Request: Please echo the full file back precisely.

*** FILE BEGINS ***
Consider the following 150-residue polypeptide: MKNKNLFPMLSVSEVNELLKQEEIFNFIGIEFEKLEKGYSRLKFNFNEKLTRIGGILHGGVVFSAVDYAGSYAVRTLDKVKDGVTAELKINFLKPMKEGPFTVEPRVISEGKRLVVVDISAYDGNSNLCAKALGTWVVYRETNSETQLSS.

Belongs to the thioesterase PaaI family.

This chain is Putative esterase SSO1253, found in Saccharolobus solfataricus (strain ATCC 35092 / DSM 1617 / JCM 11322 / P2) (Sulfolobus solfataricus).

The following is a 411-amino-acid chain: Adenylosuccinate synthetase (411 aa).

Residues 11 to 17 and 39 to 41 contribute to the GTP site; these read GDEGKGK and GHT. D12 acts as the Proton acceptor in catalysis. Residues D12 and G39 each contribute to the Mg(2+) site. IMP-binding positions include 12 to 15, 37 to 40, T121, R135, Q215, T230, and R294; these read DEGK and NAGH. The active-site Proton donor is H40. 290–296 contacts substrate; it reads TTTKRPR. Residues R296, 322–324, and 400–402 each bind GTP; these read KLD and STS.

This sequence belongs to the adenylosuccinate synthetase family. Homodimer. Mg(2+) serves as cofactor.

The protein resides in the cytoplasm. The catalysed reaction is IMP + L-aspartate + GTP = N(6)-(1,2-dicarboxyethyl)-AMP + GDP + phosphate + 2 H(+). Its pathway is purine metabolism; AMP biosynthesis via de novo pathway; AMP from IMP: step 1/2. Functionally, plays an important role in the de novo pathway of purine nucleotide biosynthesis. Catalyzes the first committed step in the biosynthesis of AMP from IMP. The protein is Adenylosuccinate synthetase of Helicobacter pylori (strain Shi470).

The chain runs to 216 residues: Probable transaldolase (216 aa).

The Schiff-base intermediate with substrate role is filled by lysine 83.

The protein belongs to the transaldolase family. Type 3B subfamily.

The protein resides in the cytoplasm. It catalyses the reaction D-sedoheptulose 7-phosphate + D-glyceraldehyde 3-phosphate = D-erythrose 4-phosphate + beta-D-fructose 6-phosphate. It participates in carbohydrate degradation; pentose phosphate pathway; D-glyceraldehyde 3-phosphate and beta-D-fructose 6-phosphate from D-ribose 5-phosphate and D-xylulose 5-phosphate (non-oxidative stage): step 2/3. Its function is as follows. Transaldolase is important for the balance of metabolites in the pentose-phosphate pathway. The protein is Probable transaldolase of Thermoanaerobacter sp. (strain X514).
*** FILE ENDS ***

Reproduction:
Consider the following 150-residue polypeptide: MKNKNLFPMLSVSEVNELLKQEEIFNFIGIEFEKLEKGYSRLKFNFNEKLTRIGGILHGGVVFSAVDYAGSYAVRTLDKVKDGVTAELKINFLKPMKEGPFTVEPRVISEGKRLVVVDISAYDGNSNLCAKALGTWVVYRETNSETQLSS.

Belongs to the thioesterase PaaI family.

This chain is Putative esterase SSO1253, found in Saccharolobus solfataricus (strain ATCC 35092 / DSM 1617 / JCM 11322 / P2) (Sulfolobus solfataricus).

The following is a 411-amino-acid chain: Adenylosuccinate synthetase (411 aa).

Residues 11 to 17 and 39 to 41 contribute to the GTP site; these read GDEGKGK and GHT. D12 acts as the Proton acceptor in catalysis. Residues D12 and G39 each contribute to the Mg(2+) site. IMP-binding positions include 12 to 15, 37 to 40, T121, R135, Q215, T230, and R294; these read DEGK and NAGH. The active-site Proton donor is H40. 290–296 contacts substrate; it reads TTTKRPR. Residues R296, 322–324, and 400–402 each bind GTP; these read KLD and STS.

This sequence belongs to the adenylosuccinate synthetase family. Homodimer. Mg(2+) serves as cofactor.

The protein resides in the cytoplasm. The catalysed reaction is IMP + L-aspartate + GTP = N(6)-(1,2-dicarboxyethyl)-AMP + GDP + phosphate + 2 H(+). Its pathway is purine metabolism; AMP biosynthesis via de novo pathway; AMP from IMP: step 1/2. Functionally, plays an important role in the de novo pathway of purine nucleotide biosynthesis. Catalyzes the first committed step in the biosynthesis of AMP from IMP. The protein is Adenylosuccinate synthetase of Helicobacter pylori (strain Shi470).

The chain runs to 216 residues: Probable transaldolase (216 aa).

The Schiff-base intermediate with substrate role is filled by lysine 83.

The protein belongs to the transaldolase family. Type 3B subfamily.

The protein resides in the cytoplasm. It catalyses the reaction D-sedoheptulose 7-phosphate + D-glyceraldehyde 3-phosphate = D-erythrose 4-phosphate + beta-D-fructose 6-phosphate. It participates in carbohydrate degradation; pentose phosphate pathway; D-glyceraldehyde 3-phosphate and beta-D-fructose 6-phosphate from D-ribose 5-phosphate and D-xylulose 5-phosphate (non-oxidative stage): step 2/3. Its function is as follows. Transaldolase is important for the balance of metabolites in the pentose-phosphate pathway. The protein is Probable transaldolase of Thermoanaerobacter sp. (strain X514).